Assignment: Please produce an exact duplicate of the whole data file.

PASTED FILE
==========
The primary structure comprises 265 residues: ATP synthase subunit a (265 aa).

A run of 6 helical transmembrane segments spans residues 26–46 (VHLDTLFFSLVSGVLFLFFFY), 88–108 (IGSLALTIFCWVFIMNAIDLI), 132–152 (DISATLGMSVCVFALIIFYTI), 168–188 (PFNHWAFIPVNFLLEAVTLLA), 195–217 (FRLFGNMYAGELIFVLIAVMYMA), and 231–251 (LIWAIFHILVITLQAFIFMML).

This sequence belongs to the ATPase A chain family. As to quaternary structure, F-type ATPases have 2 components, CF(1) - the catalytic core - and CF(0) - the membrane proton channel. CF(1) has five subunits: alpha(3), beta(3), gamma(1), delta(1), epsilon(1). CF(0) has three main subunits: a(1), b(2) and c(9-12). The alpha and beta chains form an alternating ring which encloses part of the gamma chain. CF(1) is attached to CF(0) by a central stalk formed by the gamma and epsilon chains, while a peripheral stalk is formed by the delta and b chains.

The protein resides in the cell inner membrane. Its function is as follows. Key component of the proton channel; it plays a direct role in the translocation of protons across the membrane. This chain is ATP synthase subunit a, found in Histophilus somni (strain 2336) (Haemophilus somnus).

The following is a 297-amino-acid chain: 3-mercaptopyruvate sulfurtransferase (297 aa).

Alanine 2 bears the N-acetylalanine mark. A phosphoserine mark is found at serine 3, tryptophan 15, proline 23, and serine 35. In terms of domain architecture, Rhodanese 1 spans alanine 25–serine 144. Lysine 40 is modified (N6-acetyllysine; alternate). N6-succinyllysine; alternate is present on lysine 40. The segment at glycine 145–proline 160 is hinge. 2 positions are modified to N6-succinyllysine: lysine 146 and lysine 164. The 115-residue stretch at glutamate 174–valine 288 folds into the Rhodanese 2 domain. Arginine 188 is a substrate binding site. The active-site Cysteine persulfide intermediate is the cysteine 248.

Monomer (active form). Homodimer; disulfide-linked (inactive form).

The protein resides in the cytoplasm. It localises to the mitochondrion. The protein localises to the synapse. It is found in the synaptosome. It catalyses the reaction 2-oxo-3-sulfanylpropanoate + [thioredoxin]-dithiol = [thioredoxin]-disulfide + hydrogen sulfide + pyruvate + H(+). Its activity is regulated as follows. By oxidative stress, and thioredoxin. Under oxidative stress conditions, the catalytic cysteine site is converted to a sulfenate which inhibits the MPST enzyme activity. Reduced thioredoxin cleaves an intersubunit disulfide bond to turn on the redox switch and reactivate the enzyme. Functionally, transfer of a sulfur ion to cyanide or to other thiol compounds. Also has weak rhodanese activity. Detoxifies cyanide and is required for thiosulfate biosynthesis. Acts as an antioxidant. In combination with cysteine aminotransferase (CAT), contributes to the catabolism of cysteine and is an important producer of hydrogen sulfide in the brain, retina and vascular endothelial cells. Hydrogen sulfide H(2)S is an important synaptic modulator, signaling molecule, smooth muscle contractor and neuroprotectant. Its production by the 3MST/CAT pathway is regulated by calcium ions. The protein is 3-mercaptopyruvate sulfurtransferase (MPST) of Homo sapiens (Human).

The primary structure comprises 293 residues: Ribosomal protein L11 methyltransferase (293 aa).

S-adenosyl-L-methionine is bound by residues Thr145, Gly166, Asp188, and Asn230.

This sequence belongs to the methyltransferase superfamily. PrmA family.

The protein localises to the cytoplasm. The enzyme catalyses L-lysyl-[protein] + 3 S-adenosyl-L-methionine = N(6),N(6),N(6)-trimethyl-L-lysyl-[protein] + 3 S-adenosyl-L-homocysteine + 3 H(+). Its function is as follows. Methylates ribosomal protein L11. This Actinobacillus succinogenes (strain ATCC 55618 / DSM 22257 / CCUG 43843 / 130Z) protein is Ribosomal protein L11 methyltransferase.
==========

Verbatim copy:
The primary structure comprises 265 residues: ATP synthase subunit a (265 aa).

A run of 6 helical transmembrane segments spans residues 26–46 (VHLDTLFFSLVSGVLFLFFFY), 88–108 (IGSLALTIFCWVFIMNAIDLI), 132–152 (DISATLGMSVCVFALIIFYTI), 168–188 (PFNHWAFIPVNFLLEAVTLLA), 195–217 (FRLFGNMYAGELIFVLIAVMYMA), and 231–251 (LIWAIFHILVITLQAFIFMML).

This sequence belongs to the ATPase A chain family. As to quaternary structure, F-type ATPases have 2 components, CF(1) - the catalytic core - and CF(0) - the membrane proton channel. CF(1) has five subunits: alpha(3), beta(3), gamma(1), delta(1), epsilon(1). CF(0) has three main subunits: a(1), b(2) and c(9-12). The alpha and beta chains form an alternating ring which encloses part of the gamma chain. CF(1) is attached to CF(0) by a central stalk formed by the gamma and epsilon chains, while a peripheral stalk is formed by the delta and b chains.

The protein resides in the cell inner membrane. Its function is as follows. Key component of the proton channel; it plays a direct role in the translocation of protons across the membrane. This chain is ATP synthase subunit a, found in Histophilus somni (strain 2336) (Haemophilus somnus).

The following is a 297-amino-acid chain: 3-mercaptopyruvate sulfurtransferase (297 aa).

Alanine 2 bears the N-acetylalanine mark. A phosphoserine mark is found at serine 3, tryptophan 15, proline 23, and serine 35. In terms of domain architecture, Rhodanese 1 spans alanine 25–serine 144. Lysine 40 is modified (N6-acetyllysine; alternate). N6-succinyllysine; alternate is present on lysine 40. The segment at glycine 145–proline 160 is hinge. 2 positions are modified to N6-succinyllysine: lysine 146 and lysine 164. The 115-residue stretch at glutamate 174–valine 288 folds into the Rhodanese 2 domain. Arginine 188 is a substrate binding site. The active-site Cysteine persulfide intermediate is the cysteine 248.

Monomer (active form). Homodimer; disulfide-linked (inactive form).

The protein resides in the cytoplasm. It localises to the mitochondrion. The protein localises to the synapse. It is found in the synaptosome. It catalyses the reaction 2-oxo-3-sulfanylpropanoate + [thioredoxin]-dithiol = [thioredoxin]-disulfide + hydrogen sulfide + pyruvate + H(+). Its activity is regulated as follows. By oxidative stress, and thioredoxin. Under oxidative stress conditions, the catalytic cysteine site is converted to a sulfenate which inhibits the MPST enzyme activity. Reduced thioredoxin cleaves an intersubunit disulfide bond to turn on the redox switch and reactivate the enzyme. Functionally, transfer of a sulfur ion to cyanide or to other thiol compounds. Also has weak rhodanese activity. Detoxifies cyanide and is required for thiosulfate biosynthesis. Acts as an antioxidant. In combination with cysteine aminotransferase (CAT), contributes to the catabolism of cysteine and is an important producer of hydrogen sulfide in the brain, retina and vascular endothelial cells. Hydrogen sulfide H(2)S is an important synaptic modulator, signaling molecule, smooth muscle contractor and neuroprotectant. Its production by the 3MST/CAT pathway is regulated by calcium ions. The protein is 3-mercaptopyruvate sulfurtransferase (MPST) of Homo sapiens (Human).

The primary structure comprises 293 residues: Ribosomal protein L11 methyltransferase (293 aa).

S-adenosyl-L-methionine is bound by residues Thr145, Gly166, Asp188, and Asn230.

This sequence belongs to the methyltransferase superfamily. PrmA family.

The protein localises to the cytoplasm. The enzyme catalyses L-lysyl-[protein] + 3 S-adenosyl-L-methionine = N(6),N(6),N(6)-trimethyl-L-lysyl-[protein] + 3 S-adenosyl-L-homocysteine + 3 H(+). Its function is as follows. Methylates ribosomal protein L11. This Actinobacillus succinogenes (strain ATCC 55618 / DSM 22257 / CCUG 43843 / 130Z) protein is Ribosomal protein L11 methyltransferase.